The danger of repeating the cycle of American isolationism
History has shown that, once the United States chooses to lead, we and the world benefit. After World War II, U.S. aid helped rebuild shattered European and Asian economies. Those nations are now not simply at peace — they are among our most important trading partners. The U.S. naval presence on the high seas has guaranteed the free flow of goods. Without it, increased piracy, lower trade flows and higher prices would result — not just for our country but for the world. The hundreds of millions who rose out of poverty in the latter half of the 20th century are markets for U.S. goods and forces for stability that might never have existed without the global compact secured by U.S. leadership.
Rather than cutting first and then asking how we can manage with what’s left, we must define our priorities and interests — and only then determine how to allocate resources. If the United States is still committed to fostering a freer and more democratic world, supporting free trade, maintaining international stability and meeting threats abroad, then there must be a reasoned discussion of the ways in which diplomatic retrenchment and military budget cuts may limit our capacity to achieve those critical national goals.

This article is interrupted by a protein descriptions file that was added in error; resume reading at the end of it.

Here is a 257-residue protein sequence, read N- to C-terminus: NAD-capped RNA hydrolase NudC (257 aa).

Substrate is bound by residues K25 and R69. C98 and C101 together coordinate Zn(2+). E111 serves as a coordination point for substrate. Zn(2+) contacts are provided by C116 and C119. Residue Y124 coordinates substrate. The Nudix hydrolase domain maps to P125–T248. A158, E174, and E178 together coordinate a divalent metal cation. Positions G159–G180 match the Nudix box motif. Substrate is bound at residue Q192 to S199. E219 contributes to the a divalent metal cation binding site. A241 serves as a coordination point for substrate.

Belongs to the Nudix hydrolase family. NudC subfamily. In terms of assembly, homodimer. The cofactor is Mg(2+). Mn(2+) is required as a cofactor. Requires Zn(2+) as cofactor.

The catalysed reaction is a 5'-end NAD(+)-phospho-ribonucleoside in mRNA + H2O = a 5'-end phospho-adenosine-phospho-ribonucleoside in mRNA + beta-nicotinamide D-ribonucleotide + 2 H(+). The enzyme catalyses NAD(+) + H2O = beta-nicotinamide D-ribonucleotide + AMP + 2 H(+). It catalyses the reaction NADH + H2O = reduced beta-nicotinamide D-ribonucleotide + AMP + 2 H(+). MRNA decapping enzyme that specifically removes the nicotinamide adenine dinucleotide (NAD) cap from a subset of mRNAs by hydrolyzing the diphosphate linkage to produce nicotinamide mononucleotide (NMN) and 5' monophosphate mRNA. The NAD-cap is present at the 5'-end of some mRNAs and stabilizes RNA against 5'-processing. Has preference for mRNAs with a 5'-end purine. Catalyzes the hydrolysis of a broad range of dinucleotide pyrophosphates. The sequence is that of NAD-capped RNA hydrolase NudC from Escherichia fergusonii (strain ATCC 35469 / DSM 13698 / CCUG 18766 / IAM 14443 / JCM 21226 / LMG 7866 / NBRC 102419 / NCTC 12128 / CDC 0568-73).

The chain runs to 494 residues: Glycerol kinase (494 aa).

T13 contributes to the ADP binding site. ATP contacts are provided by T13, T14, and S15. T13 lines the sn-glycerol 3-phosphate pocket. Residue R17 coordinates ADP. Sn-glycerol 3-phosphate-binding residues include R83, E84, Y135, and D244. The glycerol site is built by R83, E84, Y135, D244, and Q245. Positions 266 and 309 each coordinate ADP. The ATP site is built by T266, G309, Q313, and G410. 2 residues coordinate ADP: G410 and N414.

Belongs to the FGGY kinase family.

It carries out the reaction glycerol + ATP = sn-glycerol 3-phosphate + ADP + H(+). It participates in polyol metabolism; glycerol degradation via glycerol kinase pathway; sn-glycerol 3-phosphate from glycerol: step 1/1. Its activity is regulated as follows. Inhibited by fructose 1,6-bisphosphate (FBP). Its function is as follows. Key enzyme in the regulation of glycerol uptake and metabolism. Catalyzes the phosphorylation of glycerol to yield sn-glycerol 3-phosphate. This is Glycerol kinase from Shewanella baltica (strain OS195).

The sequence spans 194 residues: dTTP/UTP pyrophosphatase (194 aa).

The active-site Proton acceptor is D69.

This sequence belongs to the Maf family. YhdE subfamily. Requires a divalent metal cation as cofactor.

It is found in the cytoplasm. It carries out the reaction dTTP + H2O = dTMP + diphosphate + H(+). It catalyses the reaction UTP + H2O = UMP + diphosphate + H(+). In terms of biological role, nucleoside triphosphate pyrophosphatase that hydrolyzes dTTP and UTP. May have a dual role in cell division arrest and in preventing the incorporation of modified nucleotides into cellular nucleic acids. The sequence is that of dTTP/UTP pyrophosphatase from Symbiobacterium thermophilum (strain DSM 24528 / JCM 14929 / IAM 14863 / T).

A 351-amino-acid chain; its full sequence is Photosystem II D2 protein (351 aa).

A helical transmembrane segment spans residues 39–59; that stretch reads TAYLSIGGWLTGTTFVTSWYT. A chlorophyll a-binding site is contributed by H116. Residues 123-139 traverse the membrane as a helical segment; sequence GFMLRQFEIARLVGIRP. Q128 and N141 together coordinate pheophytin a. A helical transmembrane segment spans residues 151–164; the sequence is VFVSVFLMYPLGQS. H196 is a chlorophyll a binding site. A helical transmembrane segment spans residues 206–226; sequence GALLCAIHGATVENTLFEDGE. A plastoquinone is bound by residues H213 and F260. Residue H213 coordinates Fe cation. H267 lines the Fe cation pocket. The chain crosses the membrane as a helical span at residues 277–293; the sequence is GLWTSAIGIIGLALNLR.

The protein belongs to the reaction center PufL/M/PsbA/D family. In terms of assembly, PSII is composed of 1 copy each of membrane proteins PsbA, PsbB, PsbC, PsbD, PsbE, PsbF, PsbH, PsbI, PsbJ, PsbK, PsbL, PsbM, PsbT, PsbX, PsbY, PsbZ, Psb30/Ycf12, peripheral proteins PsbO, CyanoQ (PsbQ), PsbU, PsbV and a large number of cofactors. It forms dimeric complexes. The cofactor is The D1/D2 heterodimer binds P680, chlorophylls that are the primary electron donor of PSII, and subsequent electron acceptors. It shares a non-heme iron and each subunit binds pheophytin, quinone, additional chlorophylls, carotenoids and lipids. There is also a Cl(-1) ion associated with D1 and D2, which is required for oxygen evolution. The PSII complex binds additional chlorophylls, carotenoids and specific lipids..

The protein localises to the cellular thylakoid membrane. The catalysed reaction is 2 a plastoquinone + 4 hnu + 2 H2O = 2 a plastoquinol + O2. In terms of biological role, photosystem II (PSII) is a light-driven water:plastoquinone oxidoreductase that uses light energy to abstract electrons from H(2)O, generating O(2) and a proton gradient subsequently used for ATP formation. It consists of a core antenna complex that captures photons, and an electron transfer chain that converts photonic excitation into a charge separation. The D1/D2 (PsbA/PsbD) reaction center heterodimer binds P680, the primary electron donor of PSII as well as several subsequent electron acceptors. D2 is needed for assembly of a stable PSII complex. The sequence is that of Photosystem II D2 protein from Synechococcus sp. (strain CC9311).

Just as the benefits of U.S. global leadership are often ignored, so, too, are the costs of retrenchment. Proposed cuts in aid and military strength, especially when implemented under strategic guidance that calls for a “small footprint” in the world, will affect our ability to deter the threats posed by Iran, North Korea, Syria, a more assertive China, al-Qaeda and other terrorist organizations and individuals. U.S. disengagement will also foster the emergence of military, diplomatic or economic forces that will fill the vacuum created by our absence. We cannot predict how much it might ultimately cost to counter those forces but, again, experience dictates that the price will be high.